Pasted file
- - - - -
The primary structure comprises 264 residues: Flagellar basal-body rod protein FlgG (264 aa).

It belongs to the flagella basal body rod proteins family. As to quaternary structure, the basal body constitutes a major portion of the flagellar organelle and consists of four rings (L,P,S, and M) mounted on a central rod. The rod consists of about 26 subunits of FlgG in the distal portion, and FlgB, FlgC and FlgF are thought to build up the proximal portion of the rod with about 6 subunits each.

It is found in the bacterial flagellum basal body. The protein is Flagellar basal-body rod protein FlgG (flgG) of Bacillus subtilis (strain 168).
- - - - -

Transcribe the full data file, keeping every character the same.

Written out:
The primary structure comprises 264 residues: Flagellar basal-body rod protein FlgG (264 aa).

It belongs to the flagella basal body rod proteins family. As to quaternary structure, the basal body constitutes a major portion of the flagellar organelle and consists of four rings (L,P,S, and M) mounted on a central rod. The rod consists of about 26 subunits of FlgG in the distal portion, and FlgB, FlgC and FlgF are thought to build up the proximal portion of the rod with about 6 subunits each.

It is found in the bacterial flagellum basal body. The protein is Flagellar basal-body rod protein FlgG (flgG) of Bacillus subtilis (strain 168).